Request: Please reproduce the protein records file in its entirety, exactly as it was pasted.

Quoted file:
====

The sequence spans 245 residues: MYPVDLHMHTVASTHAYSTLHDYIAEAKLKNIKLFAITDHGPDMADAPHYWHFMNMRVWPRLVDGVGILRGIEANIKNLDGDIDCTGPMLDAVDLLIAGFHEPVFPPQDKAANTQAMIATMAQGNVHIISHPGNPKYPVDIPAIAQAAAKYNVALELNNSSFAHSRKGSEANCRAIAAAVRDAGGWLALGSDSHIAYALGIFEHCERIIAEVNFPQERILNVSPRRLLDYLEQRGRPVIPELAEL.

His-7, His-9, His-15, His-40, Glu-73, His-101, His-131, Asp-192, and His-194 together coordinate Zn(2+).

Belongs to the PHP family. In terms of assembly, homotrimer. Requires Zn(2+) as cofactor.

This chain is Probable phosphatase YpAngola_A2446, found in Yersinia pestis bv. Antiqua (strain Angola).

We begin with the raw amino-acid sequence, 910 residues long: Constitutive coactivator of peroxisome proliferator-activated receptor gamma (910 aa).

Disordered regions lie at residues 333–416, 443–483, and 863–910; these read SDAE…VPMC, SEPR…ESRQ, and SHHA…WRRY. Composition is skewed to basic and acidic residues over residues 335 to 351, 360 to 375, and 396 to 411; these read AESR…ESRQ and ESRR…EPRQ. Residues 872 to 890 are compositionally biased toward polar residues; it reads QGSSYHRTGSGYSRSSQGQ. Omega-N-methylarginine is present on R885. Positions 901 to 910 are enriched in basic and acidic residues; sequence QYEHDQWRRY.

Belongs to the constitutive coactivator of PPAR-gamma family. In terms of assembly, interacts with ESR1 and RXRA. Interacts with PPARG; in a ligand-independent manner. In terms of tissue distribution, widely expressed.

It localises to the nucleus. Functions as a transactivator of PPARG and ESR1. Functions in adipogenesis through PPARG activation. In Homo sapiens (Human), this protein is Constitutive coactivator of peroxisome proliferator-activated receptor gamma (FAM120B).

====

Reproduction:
The sequence spans 245 residues: MYPVDLHMHTVASTHAYSTLHDYIAEAKLKNIKLFAITDHGPDMADAPHYWHFMNMRVWPRLVDGVGILRGIEANIKNLDGDIDCTGPMLDAVDLLIAGFHEPVFPPQDKAANTQAMIATMAQGNVHIISHPGNPKYPVDIPAIAQAAAKYNVALELNNSSFAHSRKGSEANCRAIAAAVRDAGGWLALGSDSHIAYALGIFEHCERIIAEVNFPQERILNVSPRRLLDYLEQRGRPVIPELAEL.

His-7, His-9, His-15, His-40, Glu-73, His-101, His-131, Asp-192, and His-194 together coordinate Zn(2+).

Belongs to the PHP family. In terms of assembly, homotrimer. Requires Zn(2+) as cofactor.

This chain is Probable phosphatase YpAngola_A2446, found in Yersinia pestis bv. Antiqua (strain Angola).

We begin with the raw amino-acid sequence, 910 residues long: Constitutive coactivator of peroxisome proliferator-activated receptor gamma (910 aa).

Disordered regions lie at residues 333–416, 443–483, and 863–910; these read SDAE…VPMC, SEPR…ESRQ, and SHHA…WRRY. Composition is skewed to basic and acidic residues over residues 335 to 351, 360 to 375, and 396 to 411; these read AESR…ESRQ and ESRR…EPRQ. Residues 872 to 890 are compositionally biased toward polar residues; it reads QGSSYHRTGSGYSRSSQGQ. Omega-N-methylarginine is present on R885. Positions 901 to 910 are enriched in basic and acidic residues; sequence QYEHDQWRRY.

Belongs to the constitutive coactivator of PPAR-gamma family. In terms of assembly, interacts with ESR1 and RXRA. Interacts with PPARG; in a ligand-independent manner. In terms of tissue distribution, widely expressed.

It localises to the nucleus. Functions as a transactivator of PPARG and ESR1. Functions in adipogenesis through PPARG activation. In Homo sapiens (Human), this protein is Constitutive coactivator of peroxisome proliferator-activated receptor gamma (FAM120B).